On August 8, 2005, President Bush signed the Energy Policy Act of 2005 that requires everyone from clerks to senior management to receive some form of Designated Operator Training. This training must be completed on or before August 8, 2012. This law significantly affects all underground storage tank programs and will require major changes to existing policies and procedures.
The goal of this legislation is to reduce underground storage tank releases to our environment. This is a national requirement and is mandatory for all underground storage tank (UST) operators. The type of training required will depend on the individual job responsibilities of the employee operating the tanks. However, all operators must eventually have some understanding of UST systems as it pertains to leak detection, spill prevention, over-fill prevention, corrosion protection and emergency response procedures.
A few states still need to finalize their requirements and will have later dates. In those states without final requirements, operators do not need to meet training requirements until their state issues final requirements.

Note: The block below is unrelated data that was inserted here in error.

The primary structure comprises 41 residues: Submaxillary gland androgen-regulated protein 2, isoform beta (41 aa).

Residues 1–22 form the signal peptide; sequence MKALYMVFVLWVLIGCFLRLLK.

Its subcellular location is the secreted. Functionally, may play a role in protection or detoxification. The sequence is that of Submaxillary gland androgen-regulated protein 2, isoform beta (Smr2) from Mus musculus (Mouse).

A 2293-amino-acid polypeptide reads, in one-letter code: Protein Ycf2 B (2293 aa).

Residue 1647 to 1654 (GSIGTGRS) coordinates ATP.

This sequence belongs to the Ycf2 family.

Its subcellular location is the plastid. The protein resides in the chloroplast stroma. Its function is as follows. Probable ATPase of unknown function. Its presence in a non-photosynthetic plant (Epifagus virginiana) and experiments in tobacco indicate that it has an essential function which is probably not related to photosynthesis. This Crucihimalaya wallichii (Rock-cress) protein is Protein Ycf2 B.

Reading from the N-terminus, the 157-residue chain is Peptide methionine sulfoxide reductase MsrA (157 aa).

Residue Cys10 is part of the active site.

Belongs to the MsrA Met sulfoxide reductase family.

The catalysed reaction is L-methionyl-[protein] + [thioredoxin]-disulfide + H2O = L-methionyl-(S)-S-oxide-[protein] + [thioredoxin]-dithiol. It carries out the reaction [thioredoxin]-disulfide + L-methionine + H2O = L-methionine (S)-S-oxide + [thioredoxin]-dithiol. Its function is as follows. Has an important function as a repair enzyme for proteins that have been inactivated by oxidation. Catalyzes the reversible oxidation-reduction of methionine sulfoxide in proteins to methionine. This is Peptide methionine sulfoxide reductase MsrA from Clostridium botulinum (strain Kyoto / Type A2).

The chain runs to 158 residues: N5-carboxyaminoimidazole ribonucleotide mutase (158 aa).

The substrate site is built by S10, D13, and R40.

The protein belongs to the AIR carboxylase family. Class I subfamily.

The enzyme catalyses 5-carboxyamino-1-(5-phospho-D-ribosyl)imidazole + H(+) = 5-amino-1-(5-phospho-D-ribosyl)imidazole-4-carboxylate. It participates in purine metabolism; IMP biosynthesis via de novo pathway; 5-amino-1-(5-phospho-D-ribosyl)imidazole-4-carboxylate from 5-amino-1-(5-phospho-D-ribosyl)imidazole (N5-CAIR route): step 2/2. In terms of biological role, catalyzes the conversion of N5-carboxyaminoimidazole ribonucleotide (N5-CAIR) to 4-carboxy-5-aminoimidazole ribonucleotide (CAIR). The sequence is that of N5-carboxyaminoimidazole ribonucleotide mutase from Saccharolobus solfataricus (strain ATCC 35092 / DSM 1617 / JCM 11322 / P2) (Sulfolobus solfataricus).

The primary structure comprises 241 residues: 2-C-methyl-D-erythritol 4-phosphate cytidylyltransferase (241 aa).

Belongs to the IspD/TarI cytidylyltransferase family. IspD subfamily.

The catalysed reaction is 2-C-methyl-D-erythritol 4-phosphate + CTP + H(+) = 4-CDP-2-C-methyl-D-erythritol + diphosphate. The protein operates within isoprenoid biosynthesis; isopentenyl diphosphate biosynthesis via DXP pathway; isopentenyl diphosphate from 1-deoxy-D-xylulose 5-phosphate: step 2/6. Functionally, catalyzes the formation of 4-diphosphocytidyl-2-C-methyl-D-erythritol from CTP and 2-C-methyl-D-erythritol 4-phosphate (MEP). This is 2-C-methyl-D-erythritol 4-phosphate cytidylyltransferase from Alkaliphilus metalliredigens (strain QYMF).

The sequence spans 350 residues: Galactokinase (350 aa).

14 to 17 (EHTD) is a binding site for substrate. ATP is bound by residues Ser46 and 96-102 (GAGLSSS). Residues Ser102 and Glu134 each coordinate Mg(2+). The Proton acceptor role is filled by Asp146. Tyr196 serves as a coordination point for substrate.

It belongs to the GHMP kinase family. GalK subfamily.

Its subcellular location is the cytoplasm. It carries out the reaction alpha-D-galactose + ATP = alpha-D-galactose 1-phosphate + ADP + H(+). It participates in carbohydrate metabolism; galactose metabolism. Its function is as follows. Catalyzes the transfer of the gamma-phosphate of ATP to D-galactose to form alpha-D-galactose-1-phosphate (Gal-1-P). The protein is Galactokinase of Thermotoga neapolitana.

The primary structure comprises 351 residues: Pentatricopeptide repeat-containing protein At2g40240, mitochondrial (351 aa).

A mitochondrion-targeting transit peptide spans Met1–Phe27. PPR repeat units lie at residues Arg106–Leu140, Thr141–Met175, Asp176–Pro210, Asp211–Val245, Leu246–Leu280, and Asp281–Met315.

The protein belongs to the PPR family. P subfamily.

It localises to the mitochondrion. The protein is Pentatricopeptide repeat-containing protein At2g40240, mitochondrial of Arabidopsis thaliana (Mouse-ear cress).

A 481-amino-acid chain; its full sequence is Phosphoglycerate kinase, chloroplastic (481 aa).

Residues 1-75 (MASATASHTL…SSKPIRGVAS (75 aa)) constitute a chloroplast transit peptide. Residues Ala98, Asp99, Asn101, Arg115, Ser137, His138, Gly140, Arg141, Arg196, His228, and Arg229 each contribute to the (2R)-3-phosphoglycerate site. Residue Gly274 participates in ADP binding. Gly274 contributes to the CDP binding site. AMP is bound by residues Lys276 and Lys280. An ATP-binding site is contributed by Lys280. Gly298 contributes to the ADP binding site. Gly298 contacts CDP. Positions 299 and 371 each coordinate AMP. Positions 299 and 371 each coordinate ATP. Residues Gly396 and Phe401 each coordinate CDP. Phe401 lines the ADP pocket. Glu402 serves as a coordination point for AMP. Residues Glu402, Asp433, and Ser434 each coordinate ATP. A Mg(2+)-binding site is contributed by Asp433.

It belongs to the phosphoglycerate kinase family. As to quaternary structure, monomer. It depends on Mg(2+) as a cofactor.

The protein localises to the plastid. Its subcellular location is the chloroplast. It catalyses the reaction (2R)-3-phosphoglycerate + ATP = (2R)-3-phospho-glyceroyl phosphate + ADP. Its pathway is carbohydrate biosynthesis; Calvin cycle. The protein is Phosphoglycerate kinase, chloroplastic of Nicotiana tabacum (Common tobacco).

Three classes of operators are designated by the requirement include:
- Class A Operator is any person having primary responsibility for on-site operation and maintenance of underground storage tank systems. Class This operator may be the owner/operator, an employee or a contractor with general knowledge and understanding of the UST system.
- Class B Operator is any person having daily on-site responsibility for the operation and maintenance of underground storage tank systems. This can be employees or a contractor with in-depth knowledge and understanding of the UST systems. They must know how to operate and maintain the system as well as possess a thorough understanding of the federal and state regulatory requirements that apply.
- Class C Operator is any on-site employee having primary responsibility for addressing emergencies presented by a spill or release from an underground storage tank system. This employee can be trained by a Class A, B or A/B Operator. They should understand emergency procedures know how to respond to alarms at the facility.
These requirements will present new challenges and impose new responsibilities upon UST owners and operators across the nation. Compliance with your state specific operator training requirements is a regulatory requirement that in the end could be your greatest resource for avoiding the environmental liability associated with petroleum spills.
Contact OCCU-TEC to learn more about training and our designated operator services.